If this is not done, the producers and middle men would monopolize the benefit for profit as seen in the case of the fertilizer industry which enjoys a massive government subsidy but does not pass on the benefit to the consumers.

This in turn would mean that the rationale for this reduction, which is to make Pakistani products more competitive in the international markets, would not be fulfilled.

Deaths on two-wheelers

Many of the 18 deaths in Lahore on Independence Day could have been prevented if reckless driving were not the order of the day. Thirteen of the victims - all aged between 16 and 25 - died as a result of rash motorcycle driving, which has for some inexplicable reason become a common practice with the city's youth as they partake in August 14 festivities.

Four others were crushed to death by speeding buses and vans; another woman was killed when she fell off the rooftop while hoisting a flag. Lahore hospitals also admitted some 200 people for treatment, including women and children, some of them having serious injuries.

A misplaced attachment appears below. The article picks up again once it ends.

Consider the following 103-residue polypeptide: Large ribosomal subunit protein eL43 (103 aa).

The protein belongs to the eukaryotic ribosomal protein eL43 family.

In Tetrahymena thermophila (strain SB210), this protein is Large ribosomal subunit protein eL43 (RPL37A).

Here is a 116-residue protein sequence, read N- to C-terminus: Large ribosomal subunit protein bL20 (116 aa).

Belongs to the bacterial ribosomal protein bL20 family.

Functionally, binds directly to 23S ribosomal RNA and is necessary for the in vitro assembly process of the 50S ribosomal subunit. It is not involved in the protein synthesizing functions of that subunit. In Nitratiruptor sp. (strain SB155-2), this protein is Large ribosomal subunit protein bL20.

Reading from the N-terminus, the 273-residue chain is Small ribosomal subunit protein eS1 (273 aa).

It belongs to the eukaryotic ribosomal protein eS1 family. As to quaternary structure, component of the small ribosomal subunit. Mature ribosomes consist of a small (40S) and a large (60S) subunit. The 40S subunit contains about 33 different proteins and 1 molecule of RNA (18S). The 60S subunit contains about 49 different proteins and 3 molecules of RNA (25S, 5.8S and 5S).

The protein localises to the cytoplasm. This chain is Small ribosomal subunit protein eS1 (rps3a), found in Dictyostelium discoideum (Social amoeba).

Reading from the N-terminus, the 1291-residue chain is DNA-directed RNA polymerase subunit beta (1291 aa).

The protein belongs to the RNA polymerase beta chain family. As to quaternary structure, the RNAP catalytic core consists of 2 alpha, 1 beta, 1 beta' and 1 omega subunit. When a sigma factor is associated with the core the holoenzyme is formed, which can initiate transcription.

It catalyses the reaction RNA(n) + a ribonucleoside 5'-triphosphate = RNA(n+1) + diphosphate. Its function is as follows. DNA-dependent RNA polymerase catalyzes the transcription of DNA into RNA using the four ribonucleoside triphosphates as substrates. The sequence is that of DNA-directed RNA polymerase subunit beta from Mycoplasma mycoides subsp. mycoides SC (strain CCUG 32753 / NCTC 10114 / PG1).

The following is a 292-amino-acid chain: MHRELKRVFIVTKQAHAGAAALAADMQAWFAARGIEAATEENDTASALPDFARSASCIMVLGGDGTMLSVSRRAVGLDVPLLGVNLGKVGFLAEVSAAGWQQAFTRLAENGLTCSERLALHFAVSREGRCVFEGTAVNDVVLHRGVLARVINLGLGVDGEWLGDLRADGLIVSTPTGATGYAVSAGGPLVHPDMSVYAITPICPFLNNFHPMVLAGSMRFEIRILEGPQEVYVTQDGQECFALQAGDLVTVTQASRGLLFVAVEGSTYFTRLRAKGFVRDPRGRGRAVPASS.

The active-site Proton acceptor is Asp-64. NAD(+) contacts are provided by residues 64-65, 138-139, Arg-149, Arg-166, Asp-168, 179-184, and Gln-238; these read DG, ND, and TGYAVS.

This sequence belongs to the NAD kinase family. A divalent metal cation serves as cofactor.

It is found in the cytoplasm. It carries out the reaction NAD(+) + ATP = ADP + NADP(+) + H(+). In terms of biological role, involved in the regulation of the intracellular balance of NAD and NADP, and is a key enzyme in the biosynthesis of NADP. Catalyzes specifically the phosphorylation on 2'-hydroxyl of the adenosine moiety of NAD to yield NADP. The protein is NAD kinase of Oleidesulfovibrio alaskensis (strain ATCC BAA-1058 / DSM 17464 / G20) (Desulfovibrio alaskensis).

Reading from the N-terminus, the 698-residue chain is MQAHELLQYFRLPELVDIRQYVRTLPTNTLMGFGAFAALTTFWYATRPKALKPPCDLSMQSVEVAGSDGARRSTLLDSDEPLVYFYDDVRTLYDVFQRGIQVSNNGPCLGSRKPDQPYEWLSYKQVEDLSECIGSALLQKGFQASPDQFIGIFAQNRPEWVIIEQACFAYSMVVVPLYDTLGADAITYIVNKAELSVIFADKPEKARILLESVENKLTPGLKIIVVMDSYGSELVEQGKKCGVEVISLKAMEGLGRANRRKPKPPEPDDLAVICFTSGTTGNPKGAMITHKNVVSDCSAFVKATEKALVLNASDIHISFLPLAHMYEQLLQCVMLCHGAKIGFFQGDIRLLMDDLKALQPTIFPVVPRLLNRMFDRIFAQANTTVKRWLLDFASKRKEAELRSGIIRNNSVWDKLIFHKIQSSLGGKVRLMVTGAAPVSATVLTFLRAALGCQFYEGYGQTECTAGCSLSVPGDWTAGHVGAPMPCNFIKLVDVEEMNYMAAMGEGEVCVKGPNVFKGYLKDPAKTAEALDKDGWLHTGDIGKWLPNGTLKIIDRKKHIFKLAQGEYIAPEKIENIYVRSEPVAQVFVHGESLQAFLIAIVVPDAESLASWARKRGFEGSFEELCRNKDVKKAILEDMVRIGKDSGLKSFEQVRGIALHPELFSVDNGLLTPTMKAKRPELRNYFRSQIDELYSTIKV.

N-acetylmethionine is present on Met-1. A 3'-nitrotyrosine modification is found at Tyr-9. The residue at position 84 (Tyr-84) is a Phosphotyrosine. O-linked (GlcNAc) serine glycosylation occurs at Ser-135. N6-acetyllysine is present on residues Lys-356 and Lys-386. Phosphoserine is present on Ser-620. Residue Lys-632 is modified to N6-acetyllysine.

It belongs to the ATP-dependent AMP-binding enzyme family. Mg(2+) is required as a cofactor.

Luckily no similar reports of deaths or injuries have come in from any other place, but it would be wrong to assume that the phenomenon of reckless driving is confined to just one city. The traffic on Karachi roads, for instance, was no less disorderly.

It is understandable that popular festive occasions, such as the Independence Day, Basant or the New Year's Eve, should allow for some degree of unbridled merrymaking - a concept rooted deep in our cultural tradition of melas.

But as they say, too much of everything is bad. Excessive display of dare devilry by the youth, as was witnessed on Lahore's roads on Saturday, also points to the general lack of recreational facilities in our sprawling cities, not to speak of small towns and rural areas.

However, the solution does not lie in blanket law-enforcement measures such as the imposition of a ban on motorcycle riding on festive occasions - as some might feel tempted to advocate.

The very idea is preposterous in a country where people have very few public occasions for letting one's hair down and doing a little merrymaking without intending to disturb anyone's sleep or rest or to harm anyone.

The lesson to be learnt from Saturday's unfortunate incidents in Lahore is that one should always be careful while merrymaking, so as not to turn it into a deadly sport, or a festive occasion into one of tragedy and suffering.